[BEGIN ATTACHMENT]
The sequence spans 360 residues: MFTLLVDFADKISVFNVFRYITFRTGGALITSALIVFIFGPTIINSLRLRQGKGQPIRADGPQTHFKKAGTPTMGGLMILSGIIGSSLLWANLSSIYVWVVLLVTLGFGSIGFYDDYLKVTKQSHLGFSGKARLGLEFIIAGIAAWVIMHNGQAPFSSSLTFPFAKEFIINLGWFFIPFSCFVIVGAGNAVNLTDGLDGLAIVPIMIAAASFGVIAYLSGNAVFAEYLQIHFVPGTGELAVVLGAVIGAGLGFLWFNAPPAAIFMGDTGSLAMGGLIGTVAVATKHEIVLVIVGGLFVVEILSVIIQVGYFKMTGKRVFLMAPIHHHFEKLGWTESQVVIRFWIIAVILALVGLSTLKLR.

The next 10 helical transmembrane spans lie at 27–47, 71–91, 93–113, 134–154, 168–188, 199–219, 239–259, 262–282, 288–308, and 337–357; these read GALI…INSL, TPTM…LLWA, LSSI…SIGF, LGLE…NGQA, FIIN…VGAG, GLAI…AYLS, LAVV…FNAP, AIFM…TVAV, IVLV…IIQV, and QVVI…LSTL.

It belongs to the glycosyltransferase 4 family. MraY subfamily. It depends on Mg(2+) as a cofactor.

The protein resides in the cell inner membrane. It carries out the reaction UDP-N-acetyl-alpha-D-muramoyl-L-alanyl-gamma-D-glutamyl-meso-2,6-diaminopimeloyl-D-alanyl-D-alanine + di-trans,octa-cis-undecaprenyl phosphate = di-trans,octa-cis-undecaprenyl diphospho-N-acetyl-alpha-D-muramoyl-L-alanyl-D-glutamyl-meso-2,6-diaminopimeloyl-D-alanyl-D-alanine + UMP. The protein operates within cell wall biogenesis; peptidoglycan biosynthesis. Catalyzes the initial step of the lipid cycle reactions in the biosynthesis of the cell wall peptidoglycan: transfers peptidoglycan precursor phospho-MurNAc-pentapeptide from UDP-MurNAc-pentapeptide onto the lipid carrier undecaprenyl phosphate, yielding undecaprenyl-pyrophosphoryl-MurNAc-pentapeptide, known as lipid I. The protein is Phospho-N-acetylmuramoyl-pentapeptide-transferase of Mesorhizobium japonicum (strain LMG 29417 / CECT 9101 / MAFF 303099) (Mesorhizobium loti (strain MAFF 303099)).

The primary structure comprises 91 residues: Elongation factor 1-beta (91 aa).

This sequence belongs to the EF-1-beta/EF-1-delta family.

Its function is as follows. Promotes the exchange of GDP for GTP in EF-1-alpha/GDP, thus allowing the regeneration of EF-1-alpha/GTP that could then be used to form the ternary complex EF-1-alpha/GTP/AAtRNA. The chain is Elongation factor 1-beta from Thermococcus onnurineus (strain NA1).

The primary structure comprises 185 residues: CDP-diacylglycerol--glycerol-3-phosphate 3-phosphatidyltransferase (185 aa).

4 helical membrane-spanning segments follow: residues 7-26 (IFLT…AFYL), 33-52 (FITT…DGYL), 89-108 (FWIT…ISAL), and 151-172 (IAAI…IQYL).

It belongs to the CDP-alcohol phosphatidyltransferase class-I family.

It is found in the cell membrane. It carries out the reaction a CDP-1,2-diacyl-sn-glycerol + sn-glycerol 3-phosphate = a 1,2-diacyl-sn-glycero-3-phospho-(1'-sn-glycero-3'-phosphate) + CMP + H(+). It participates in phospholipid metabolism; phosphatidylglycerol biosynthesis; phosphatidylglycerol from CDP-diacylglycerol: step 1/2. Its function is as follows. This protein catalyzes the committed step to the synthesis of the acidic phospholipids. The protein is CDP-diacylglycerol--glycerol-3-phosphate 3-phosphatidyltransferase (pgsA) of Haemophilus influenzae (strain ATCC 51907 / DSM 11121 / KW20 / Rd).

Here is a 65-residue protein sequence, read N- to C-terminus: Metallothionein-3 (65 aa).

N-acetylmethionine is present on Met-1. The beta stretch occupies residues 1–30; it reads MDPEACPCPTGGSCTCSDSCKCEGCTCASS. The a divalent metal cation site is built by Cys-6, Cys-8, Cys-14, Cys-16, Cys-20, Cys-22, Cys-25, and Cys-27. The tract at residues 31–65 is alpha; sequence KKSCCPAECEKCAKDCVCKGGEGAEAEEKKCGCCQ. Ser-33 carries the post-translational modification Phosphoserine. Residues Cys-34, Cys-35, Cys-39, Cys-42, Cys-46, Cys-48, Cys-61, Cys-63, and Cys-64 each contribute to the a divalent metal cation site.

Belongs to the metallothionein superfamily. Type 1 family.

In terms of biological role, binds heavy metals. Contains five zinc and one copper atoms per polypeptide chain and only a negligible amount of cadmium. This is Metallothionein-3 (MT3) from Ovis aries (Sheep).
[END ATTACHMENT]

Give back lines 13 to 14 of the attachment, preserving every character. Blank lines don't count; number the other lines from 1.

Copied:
N-acetylmethionine is present on Met-1. The beta stretch occupies residues 1–30; it reads MDPEACPCPTGGSCTCSDSCKCEGCTCASS. The a divalent metal cation site is built by Cys-6, Cys-8, Cys-14, Cys-16, Cys-20, Cys-22, Cys-25, and Cys-27. The tract at residues 31–65 is alpha; sequence KKSCCPAECEKCAKDCVCKGGEGAEAEEKKCGCCQ. Ser-33 carries the post-translational modification Phosphoserine. Residues Cys-34, Cys-35, Cys-39, Cys-42, Cys-46, Cys-48, Cys-61, Cys-63, and Cys-64 each contribute to the a divalent metal cation site.

Belongs to the metallothionein superfamily. Type 1 family.